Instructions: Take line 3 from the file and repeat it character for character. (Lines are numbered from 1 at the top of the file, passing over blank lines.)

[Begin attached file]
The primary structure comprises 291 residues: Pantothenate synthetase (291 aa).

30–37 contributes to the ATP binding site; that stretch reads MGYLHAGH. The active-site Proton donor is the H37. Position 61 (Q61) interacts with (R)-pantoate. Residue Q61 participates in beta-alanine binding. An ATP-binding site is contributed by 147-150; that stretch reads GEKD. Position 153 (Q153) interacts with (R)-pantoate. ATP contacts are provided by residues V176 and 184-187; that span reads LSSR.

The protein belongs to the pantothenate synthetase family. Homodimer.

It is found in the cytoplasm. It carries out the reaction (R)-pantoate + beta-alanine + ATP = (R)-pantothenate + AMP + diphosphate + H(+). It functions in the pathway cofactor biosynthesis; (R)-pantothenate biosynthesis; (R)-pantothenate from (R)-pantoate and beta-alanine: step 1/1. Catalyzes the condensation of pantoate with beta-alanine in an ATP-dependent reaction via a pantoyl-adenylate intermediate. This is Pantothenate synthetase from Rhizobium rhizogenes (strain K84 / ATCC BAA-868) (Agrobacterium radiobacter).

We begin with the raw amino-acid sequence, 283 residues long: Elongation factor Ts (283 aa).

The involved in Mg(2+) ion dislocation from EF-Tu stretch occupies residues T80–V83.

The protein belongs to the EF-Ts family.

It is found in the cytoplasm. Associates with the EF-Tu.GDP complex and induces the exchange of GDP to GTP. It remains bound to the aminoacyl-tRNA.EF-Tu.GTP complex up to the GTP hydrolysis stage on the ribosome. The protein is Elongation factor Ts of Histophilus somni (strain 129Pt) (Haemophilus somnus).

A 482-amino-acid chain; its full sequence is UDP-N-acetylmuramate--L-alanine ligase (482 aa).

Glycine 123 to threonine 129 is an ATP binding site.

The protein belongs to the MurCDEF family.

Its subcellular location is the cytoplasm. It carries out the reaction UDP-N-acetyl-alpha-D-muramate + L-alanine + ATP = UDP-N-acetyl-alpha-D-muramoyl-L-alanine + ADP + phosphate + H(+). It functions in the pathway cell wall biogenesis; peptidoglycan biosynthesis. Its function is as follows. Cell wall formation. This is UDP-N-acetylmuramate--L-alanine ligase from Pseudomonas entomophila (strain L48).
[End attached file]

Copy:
The protein belongs to the pantothenate synthetase family. Homodimer.